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[] Business Week 22.05.02: The Army's New Killer App,

Business Week Online
MAY 22, 2002


The Army's New Killer App

The Pentagon aims to attract a new generation of recruits with video
games that simulate grunt life from boot camp to the battlefield

The 62,000 video-game executives flooding into the Los Angeles
Convention Center on May 21 might have thought the security staff had
gone overboard. Parked out front were a Bradley Linebacker fighting
vehicle, an Avenger Humvee, and a cadre of soldiers. But they weren't
there to deter terrorists. This convention was selected for the
unveiling of a suite of video games called America's Army.
These are 3-D action games like dozens of others, except for one thing:
They're created by the U.S. Army.

Inside the convention center, site of the 2002 Electronic Entertainment
Expo (E3), attendees sampled the games in a 1,400-square-foot Army
command post, which featured real-live air-assault sergeants rappelling
down ropes from the ceiling. Quite a show for the first-ever appearance
by the military at E3. Fictional soldiers have long starred in video
games. But unlike other publishers, the Army won't try to reap millions
off its games. Starting in August, it'll distribute its titles free to
young people considering military careers.

To start the games, players create their own customized soldier
characters, then guide them through boot camp and various missions --
kind of like The Sims but with barracks, M-16s, and stints in Fort
Leavenworth military prison. The players can also participate in
Web-based team missions with other potential recruits from all over the
country. "We want to teach kids what it's really like to be a soldier,"
says Casey Wardynski, director of the Army's Office of Economic &
Manpower Analysis.

America's Army is the latest link in the military's partnership with the
$9 billion U.S. video-game industry. The armed forces have long used
computerized combat simulations to train service personnel. Now, they're
relying on the game industry to add richer, more realistic graphics and
countless plot twists.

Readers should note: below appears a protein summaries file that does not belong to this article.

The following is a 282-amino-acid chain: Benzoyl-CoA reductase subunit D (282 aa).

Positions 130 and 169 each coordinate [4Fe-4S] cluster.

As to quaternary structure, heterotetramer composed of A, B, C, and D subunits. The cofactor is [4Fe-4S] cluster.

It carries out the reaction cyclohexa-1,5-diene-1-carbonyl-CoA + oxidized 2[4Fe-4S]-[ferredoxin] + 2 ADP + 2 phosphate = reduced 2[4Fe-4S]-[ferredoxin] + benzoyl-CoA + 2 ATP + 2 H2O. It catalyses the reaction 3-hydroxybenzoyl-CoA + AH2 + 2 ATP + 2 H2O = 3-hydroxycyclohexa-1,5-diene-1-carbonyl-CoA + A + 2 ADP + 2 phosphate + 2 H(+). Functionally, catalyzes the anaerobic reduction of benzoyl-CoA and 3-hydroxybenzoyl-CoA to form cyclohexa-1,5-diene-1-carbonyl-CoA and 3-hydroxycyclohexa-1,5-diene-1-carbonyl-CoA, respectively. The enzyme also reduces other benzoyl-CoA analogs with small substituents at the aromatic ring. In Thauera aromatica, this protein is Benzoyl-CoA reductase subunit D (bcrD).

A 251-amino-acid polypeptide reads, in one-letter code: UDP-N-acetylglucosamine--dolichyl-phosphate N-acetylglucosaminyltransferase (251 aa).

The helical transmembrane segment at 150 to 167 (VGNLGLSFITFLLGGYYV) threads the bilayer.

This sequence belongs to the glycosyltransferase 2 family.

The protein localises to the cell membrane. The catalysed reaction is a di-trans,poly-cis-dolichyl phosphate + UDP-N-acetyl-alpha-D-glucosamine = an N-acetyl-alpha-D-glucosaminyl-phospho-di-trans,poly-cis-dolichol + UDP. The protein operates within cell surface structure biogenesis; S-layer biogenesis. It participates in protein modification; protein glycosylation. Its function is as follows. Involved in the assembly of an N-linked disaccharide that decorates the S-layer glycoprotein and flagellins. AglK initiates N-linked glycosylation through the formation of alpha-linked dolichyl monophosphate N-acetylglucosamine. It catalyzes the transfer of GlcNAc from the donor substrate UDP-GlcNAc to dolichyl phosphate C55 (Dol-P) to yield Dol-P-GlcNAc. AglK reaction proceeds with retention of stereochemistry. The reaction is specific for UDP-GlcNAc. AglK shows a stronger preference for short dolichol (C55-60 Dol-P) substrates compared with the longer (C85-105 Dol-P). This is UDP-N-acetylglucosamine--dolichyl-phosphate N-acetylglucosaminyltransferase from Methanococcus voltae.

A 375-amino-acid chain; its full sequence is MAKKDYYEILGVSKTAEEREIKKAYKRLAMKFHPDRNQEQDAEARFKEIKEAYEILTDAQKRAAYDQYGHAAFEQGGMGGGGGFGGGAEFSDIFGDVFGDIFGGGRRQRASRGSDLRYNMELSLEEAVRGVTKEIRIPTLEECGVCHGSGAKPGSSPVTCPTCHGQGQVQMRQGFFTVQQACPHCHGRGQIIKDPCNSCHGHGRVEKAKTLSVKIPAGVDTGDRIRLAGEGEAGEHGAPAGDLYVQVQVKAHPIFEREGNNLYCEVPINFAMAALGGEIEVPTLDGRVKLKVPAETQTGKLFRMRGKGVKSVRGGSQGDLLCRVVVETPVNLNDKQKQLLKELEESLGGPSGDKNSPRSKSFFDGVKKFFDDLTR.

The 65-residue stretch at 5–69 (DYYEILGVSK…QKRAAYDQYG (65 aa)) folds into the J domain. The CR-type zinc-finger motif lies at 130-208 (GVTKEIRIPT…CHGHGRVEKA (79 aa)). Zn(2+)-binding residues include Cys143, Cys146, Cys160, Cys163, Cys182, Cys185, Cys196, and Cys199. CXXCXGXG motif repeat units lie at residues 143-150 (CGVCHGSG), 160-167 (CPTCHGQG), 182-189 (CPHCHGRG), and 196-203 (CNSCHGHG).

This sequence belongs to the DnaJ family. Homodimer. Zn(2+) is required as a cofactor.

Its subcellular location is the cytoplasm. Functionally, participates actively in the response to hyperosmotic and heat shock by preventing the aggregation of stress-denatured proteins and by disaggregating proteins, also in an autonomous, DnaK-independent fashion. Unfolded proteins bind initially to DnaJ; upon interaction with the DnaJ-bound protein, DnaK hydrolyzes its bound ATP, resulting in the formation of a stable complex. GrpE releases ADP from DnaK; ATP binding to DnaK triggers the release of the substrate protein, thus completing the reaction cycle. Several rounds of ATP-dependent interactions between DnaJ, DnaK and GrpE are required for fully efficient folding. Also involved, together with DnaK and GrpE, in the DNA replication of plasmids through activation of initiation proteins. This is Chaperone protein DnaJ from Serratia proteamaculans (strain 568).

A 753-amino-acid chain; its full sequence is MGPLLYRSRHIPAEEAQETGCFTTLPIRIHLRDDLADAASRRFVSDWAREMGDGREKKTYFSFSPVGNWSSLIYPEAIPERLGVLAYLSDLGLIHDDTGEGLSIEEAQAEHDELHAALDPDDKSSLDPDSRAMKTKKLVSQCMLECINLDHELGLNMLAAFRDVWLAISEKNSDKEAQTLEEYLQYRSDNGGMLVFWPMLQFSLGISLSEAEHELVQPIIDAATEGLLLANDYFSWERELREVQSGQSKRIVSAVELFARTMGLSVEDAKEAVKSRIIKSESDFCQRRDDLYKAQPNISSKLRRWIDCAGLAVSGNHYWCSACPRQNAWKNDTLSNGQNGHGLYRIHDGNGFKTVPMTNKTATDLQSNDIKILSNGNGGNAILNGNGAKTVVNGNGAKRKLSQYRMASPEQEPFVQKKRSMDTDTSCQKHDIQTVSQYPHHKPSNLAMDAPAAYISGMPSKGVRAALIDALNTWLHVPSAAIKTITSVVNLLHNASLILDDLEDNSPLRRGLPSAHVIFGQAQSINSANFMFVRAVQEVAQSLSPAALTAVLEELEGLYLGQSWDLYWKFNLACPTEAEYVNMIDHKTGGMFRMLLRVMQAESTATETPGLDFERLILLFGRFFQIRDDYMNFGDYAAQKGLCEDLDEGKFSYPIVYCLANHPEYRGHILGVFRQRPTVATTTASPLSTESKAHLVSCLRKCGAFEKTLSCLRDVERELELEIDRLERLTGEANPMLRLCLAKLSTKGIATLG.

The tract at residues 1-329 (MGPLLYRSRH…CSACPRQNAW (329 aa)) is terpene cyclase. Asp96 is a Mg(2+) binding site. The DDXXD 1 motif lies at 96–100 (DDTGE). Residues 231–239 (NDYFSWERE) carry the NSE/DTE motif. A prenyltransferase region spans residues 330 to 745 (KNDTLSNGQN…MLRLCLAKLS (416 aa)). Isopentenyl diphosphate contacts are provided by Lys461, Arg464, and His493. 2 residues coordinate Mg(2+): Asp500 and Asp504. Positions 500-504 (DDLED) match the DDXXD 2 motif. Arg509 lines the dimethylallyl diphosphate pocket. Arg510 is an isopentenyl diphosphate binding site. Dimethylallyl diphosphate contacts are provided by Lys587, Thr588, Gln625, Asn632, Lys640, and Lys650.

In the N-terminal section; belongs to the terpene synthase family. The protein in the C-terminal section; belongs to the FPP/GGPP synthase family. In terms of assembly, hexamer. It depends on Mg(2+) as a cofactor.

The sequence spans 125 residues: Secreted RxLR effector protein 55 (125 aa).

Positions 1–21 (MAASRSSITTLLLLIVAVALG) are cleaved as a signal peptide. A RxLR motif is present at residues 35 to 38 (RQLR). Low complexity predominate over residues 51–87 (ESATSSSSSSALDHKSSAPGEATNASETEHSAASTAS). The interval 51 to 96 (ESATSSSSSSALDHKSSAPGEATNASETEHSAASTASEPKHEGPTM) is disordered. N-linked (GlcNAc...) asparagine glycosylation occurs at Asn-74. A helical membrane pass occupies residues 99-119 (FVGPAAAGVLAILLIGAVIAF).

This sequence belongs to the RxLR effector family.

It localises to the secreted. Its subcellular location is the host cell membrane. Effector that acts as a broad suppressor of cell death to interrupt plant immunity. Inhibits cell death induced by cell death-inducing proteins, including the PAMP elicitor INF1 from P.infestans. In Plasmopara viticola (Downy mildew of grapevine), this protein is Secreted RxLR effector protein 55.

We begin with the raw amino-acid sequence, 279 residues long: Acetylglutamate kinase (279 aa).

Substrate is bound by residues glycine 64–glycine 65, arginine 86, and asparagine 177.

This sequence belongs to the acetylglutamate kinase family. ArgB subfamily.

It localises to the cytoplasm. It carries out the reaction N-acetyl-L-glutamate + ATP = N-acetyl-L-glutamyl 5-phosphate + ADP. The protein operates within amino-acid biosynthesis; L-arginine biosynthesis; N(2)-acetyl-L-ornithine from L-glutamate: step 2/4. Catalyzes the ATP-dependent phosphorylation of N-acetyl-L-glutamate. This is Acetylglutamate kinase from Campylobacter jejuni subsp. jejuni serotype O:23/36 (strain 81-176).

In 1999, the Army teamed up with the University of Southern California
to launch the Institute for Creative Technologies (ICT), a collaboration
among entertainment executives and gamemakers committed to dreaming up
new systems for training soldiers.
America's Army was developed at another new institute called Modeling,
Virtual Environments & Simulation (MOVES) at the Naval Postgraduate
School in Monterey, Calif.

The games-and-defense partnership makes sense in terms of both
technology and recruitment, since most game fanatics are males in their
teens and twenties. "We need to attract more people from this
tech-literate group," says Michael Zyda, director of MOVES.

Clearly, realism is a big draw. Designed with $6 million in Army grants
for the PC, the games feature real video footage from Army sites, such
as caves in Afghanistan and the obstacle course at Fort Benning, Ga.
Bits of recorded speech add depth to the action: Smoke cigarettes in
boot camp, and your drill sergeant shows up, barking reprimands. "There
are millions of potential speeches and scenes," says executive producer
John Hiles, a research scientist for MOVES.

When it comes to killing, the game doesn't pull any punches, which may
alarm video-game critics. Warns clinical psychologist Jeanne B. Funk, a
University of Toledo professor who writes about violence and the media:
"Games meant for older audiences get into the hands of young children."

Unlike Halo and Grand Theft Auto 3, however, where part of the fun is
shooting everything in sight, America's Army uses death as a means of
completing missions. "You don't get points for killing," Wardynski says.
And trigger-happy players who hit fellow soldiers wind up at

At ICT, folks look forward to more collaboration. "Hollywood weirdos,
computer nerds, and the military -- what a combo," says Executive
Director Richard Lindheim. "But it's changing the way the Army does
business." Parents be advised: The situations in these games may be

By Arlene Weintraub in Los Angeles

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